A new weather forecasting model will help plan urban spaces in anticipation of the climate change effects


The Global Change Unit of the University of Valencia will contribute to the development of the next generation of urban climate services based on advanced weather forecasting models. The project, which has the collaboration of the Valencia City Council, will allow cities to adapt to the changing conditions of global warming. Nine partners from six countries make up the consortium that works for this purpose under the umbrella of the European CityCLIM project (H2020). The professor of Earth Physics José Antonio Sobrino, a researcher at the Image Processing Laboratory (IPL) of the UV, leads the Spanish participation in the project.

The metropolitan areas of Europe suffer more and more from the effects of climate change. Prolonged, frequent and intense heat waves, especially in urban centres, pose a threat to the environment and the health of the population. Counteracting these effects requires not only understanding their causes, but also designing adaptation strategies to the changing climatic conditions that prevail on the planet as a consequence of global warming.

In this sense, the ‘CityCLIM project. Next Generation City Climate Services Using Advanced Weather Models and Emerging Data Sources’, within the European framework of the Horizon 2020 program, through the action Developing end-user products and services for all stakeholders and citizens supporting climate adaptation and mitigation.

The project aims to develop an open platform and urban weather forecasting tool to run a high resolution weather model (100m x 100m) for various cities in Europe, using various input data sources, such as in situ measurements or aerial and satellite data. The resulting high-resolution forecasting and information tool will be used to provide near-real-time warnings to the city and its citizens, as well as to develop impact maps of different mitigation scenarios that can be applied in urban areas. These maps can be compared between the mitigation measures selected by the user and the degree of change – for example, increase in green area by 50% or in albedo by 20% –. The results of these forecasts and simulations will be made available to the public through a set of climate services in the city.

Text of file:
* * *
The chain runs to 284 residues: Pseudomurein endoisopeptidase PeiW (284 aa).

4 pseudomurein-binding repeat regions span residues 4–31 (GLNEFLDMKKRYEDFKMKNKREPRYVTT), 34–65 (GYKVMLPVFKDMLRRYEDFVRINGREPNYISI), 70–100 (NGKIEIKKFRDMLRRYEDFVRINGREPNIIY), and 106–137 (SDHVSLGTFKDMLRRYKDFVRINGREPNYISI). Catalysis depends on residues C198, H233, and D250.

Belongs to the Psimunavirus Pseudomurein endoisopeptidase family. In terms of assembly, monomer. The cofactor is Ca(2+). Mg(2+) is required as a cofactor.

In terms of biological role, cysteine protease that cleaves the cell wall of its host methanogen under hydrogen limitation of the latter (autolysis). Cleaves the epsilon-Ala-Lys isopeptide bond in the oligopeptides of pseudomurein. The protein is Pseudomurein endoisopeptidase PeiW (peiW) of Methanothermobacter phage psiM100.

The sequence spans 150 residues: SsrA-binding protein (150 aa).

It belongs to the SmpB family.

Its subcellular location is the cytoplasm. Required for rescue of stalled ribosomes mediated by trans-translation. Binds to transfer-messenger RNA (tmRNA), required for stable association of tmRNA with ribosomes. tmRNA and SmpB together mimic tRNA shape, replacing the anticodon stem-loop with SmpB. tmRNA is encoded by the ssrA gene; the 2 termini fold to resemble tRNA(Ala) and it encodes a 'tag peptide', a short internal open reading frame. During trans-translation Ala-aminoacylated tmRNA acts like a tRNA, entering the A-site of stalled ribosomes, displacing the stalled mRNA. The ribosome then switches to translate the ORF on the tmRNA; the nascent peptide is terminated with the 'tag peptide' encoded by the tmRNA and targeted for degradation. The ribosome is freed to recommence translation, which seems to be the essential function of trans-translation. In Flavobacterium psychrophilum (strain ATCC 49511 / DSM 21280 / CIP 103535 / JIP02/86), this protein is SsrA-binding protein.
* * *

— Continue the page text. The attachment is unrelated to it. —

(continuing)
Currently, work is focused on the development of a series of advanced weather forecasting models that optimise data from existing satellite sources, emerging sources and sources still in the concept phase. They are fundamentally data generated by Copernicus, the European Union Earth Observation Program, and related to the properties of the earth’s surface, geometry or atmospheric properties, such as temperature, pressure and relative humidity of the air, among others. As a singular source, the project incorporates data from citizen science for climate monitoring into the research. For this, it has the collaboration of 4 pilot zones that address various climatic regions of Europe – Luxembourg, Central Macedonia Region / Thessaloniki Metropolitan Area, the city of Valencia and the city of Karlsruhe. These will define the requirements for the tools to be developed, support the specification and testing of services, and serve as demonstrators of the selected approaches and technologies developed.

The work proposes developing a virtual platform that will provide specific meteorological and climate services for metropolitan areas, based on these advanced models currently under development by the scientific-business consortium. “Unlike conventional forecasting models, whose resolution is usually several kilometres, the new model will have a 100m x 100m resolution, so that it can offer relevant results to support adaptation to climate change”, says José Antonio Sobrino, Professor of Earth Physics, head of the Global Change Unit and leader of the Spanish participation in CityCLIM.

In another line of services, the platform will offer a system, specific for municipalities and other institutions, aimed at examining the effect of urban planning measures in response to climate change. In this context, for example, the analysis of the impact of green spaces and water bodies on the metropolitan climate is contemplated. In addition, the project plans to establish a generic framework for the construction of the next generation of urban climate services.

Executed by a consortium of companies, institutions and scientific teams from six countries – Germany, Switzerland, Austria, Luxembourg, Greece and Spain – CityCLIM is coordinated by OHB System AG, a subsidiary of the aerospace and technology group OHB SE. The Global Change Unit of the University of Valencia leads the Spanish participation in this three-year project.

The consortium is made up of OHB Digital Solutions (Austria), the Institut für Angewandte Systemtechnik Bremen GmbH, Meteologix AG (Germany), the University of Valencia (Spain), the Helmholtz-Zentrum fur Umweltforschung GmbH-UFZ (Germany), CLT UFA (Luxembourg), Region of Central Macedonia (Greece), Ajuntament de València (Spain) and Stadt Karlsrhe (Germany).